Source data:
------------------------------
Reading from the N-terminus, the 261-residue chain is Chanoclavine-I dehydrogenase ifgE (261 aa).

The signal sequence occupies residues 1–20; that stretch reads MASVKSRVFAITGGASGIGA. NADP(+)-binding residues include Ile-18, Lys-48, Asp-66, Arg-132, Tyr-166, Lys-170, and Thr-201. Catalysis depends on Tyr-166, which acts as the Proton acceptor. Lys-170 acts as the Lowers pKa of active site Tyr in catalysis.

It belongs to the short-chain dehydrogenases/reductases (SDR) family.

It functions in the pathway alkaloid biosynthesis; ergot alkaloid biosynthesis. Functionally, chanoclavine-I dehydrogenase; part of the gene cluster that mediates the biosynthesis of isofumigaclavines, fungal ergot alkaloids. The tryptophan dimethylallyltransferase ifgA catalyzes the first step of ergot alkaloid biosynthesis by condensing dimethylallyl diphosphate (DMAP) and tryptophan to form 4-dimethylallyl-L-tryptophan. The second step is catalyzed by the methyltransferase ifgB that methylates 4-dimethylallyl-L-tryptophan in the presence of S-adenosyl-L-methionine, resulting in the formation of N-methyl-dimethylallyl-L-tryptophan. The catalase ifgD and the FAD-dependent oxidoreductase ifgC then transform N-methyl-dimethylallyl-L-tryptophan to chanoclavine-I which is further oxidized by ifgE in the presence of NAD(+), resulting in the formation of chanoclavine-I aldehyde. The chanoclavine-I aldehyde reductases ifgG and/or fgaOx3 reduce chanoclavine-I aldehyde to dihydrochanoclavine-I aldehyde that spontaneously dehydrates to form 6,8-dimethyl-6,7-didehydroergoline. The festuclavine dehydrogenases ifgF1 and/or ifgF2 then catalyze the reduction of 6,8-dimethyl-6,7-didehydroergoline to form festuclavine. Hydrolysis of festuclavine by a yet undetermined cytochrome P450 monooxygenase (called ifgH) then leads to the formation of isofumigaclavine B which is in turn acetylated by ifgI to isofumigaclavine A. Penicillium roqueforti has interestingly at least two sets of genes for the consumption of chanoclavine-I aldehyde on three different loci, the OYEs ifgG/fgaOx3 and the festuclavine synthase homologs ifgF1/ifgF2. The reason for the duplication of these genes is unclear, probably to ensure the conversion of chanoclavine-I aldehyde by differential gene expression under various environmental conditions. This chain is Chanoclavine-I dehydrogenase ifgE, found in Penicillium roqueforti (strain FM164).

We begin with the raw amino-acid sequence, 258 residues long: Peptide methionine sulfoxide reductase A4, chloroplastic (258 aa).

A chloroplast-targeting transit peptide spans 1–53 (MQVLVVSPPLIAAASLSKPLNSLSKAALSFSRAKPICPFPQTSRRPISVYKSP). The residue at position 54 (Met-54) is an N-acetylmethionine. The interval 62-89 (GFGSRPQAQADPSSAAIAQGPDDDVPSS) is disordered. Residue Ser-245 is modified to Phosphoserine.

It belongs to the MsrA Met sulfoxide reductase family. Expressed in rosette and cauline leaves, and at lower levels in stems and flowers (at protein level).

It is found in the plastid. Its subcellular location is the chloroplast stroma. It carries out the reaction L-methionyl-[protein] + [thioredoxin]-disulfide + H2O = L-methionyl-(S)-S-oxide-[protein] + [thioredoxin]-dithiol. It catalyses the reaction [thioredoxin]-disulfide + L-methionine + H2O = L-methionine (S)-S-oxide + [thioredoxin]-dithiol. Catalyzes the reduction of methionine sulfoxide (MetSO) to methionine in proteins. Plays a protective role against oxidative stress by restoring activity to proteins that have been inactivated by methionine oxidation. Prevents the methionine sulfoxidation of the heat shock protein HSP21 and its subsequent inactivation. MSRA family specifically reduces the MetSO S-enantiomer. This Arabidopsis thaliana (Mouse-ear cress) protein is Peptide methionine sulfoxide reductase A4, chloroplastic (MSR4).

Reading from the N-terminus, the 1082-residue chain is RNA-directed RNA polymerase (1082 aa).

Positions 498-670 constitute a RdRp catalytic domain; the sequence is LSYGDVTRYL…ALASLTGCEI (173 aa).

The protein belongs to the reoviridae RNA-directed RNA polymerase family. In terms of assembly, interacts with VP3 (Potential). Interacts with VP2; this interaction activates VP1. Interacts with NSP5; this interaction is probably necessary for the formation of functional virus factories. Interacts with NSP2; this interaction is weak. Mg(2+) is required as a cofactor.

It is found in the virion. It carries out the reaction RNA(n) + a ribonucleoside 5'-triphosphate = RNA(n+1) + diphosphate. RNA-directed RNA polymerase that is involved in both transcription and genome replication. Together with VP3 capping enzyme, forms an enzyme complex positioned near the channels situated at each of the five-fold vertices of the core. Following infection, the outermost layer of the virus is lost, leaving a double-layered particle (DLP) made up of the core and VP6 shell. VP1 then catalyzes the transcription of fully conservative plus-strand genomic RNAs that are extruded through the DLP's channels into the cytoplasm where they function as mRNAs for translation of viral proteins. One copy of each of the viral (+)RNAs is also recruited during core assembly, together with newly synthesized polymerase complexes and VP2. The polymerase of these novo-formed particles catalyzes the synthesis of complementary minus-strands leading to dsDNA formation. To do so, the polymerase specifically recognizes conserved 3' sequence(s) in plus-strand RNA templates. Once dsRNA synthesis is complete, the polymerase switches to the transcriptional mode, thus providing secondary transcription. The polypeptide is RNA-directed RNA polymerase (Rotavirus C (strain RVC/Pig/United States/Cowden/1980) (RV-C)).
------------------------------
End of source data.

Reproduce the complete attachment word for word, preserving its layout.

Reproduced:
Reading from the N-terminus, the 261-residue chain is Chanoclavine-I dehydrogenase ifgE (261 aa).

The signal sequence occupies residues 1–20; that stretch reads MASVKSRVFAITGGASGIGA. NADP(+)-binding residues include Ile-18, Lys-48, Asp-66, Arg-132, Tyr-166, Lys-170, and Thr-201. Catalysis depends on Tyr-166, which acts as the Proton acceptor. Lys-170 acts as the Lowers pKa of active site Tyr in catalysis.

It belongs to the short-chain dehydrogenases/reductases (SDR) family.

It functions in the pathway alkaloid biosynthesis; ergot alkaloid biosynthesis. Functionally, chanoclavine-I dehydrogenase; part of the gene cluster that mediates the biosynthesis of isofumigaclavines, fungal ergot alkaloids. The tryptophan dimethylallyltransferase ifgA catalyzes the first step of ergot alkaloid biosynthesis by condensing dimethylallyl diphosphate (DMAP) and tryptophan to form 4-dimethylallyl-L-tryptophan. The second step is catalyzed by the methyltransferase ifgB that methylates 4-dimethylallyl-L-tryptophan in the presence of S-adenosyl-L-methionine, resulting in the formation of N-methyl-dimethylallyl-L-tryptophan. The catalase ifgD and the FAD-dependent oxidoreductase ifgC then transform N-methyl-dimethylallyl-L-tryptophan to chanoclavine-I which is further oxidized by ifgE in the presence of NAD(+), resulting in the formation of chanoclavine-I aldehyde. The chanoclavine-I aldehyde reductases ifgG and/or fgaOx3 reduce chanoclavine-I aldehyde to dihydrochanoclavine-I aldehyde that spontaneously dehydrates to form 6,8-dimethyl-6,7-didehydroergoline. The festuclavine dehydrogenases ifgF1 and/or ifgF2 then catalyze the reduction of 6,8-dimethyl-6,7-didehydroergoline to form festuclavine. Hydrolysis of festuclavine by a yet undetermined cytochrome P450 monooxygenase (called ifgH) then leads to the formation of isofumigaclavine B which is in turn acetylated by ifgI to isofumigaclavine A. Penicillium roqueforti has interestingly at least two sets of genes for the consumption of chanoclavine-I aldehyde on three different loci, the OYEs ifgG/fgaOx3 and the festuclavine synthase homologs ifgF1/ifgF2. The reason for the duplication of these genes is unclear, probably to ensure the conversion of chanoclavine-I aldehyde by differential gene expression under various environmental conditions. This chain is Chanoclavine-I dehydrogenase ifgE, found in Penicillium roqueforti (strain FM164).

We begin with the raw amino-acid sequence, 258 residues long: Peptide methionine sulfoxide reductase A4, chloroplastic (258 aa).

A chloroplast-targeting transit peptide spans 1–53 (MQVLVVSPPLIAAASLSKPLNSLSKAALSFSRAKPICPFPQTSRRPISVYKSP). The residue at position 54 (Met-54) is an N-acetylmethionine. The interval 62-89 (GFGSRPQAQADPSSAAIAQGPDDDVPSS) is disordered. Residue Ser-245 is modified to Phosphoserine.

It belongs to the MsrA Met sulfoxide reductase family. Expressed in rosette and cauline leaves, and at lower levels in stems and flowers (at protein level).

It is found in the plastid. Its subcellular location is the chloroplast stroma. It carries out the reaction L-methionyl-[protein] + [thioredoxin]-disulfide + H2O = L-methionyl-(S)-S-oxide-[protein] + [thioredoxin]-dithiol. It catalyses the reaction [thioredoxin]-disulfide + L-methionine + H2O = L-methionine (S)-S-oxide + [thioredoxin]-dithiol. Catalyzes the reduction of methionine sulfoxide (MetSO) to methionine in proteins. Plays a protective role against oxidative stress by restoring activity to proteins that have been inactivated by methionine oxidation. Prevents the methionine sulfoxidation of the heat shock protein HSP21 and its subsequent inactivation. MSRA family specifically reduces the MetSO S-enantiomer. This Arabidopsis thaliana (Mouse-ear cress) protein is Peptide methionine sulfoxide reductase A4, chloroplastic (MSR4).

Reading from the N-terminus, the 1082-residue chain is RNA-directed RNA polymerase (1082 aa).

Positions 498-670 constitute a RdRp catalytic domain; the sequence is LSYGDVTRYL…ALASLTGCEI (173 aa).

The protein belongs to the reoviridae RNA-directed RNA polymerase family. In terms of assembly, interacts with VP3 (Potential). Interacts with VP2; this interaction activates VP1. Interacts with NSP5; this interaction is probably necessary for the formation of functional virus factories. Interacts with NSP2; this interaction is weak. Mg(2+) is required as a cofactor.

It is found in the virion. It carries out the reaction RNA(n) + a ribonucleoside 5'-triphosphate = RNA(n+1) + diphosphate. RNA-directed RNA polymerase that is involved in both transcription and genome replication. Together with VP3 capping enzyme, forms an enzyme complex positioned near the channels situated at each of the five-fold vertices of the core. Following infection, the outermost layer of the virus is lost, leaving a double-layered particle (DLP) made up of the core and VP6 shell. VP1 then catalyzes the transcription of fully conservative plus-strand genomic RNAs that are extruded through the DLP's channels into the cytoplasm where they function as mRNAs for translation of viral proteins. One copy of each of the viral (+)RNAs is also recruited during core assembly, together with newly synthesized polymerase complexes and VP2. The polymerase of these novo-formed particles catalyzes the synthesis of complementary minus-strands leading to dsDNA formation. To do so, the polymerase specifically recognizes conserved 3' sequence(s) in plus-strand RNA templates. Once dsRNA synthesis is complete, the polymerase switches to the transcriptional mode, thus providing secondary transcription. The polypeptide is RNA-directed RNA polymerase (Rotavirus C (strain RVC/Pig/United States/Cowden/1980) (RV-C)).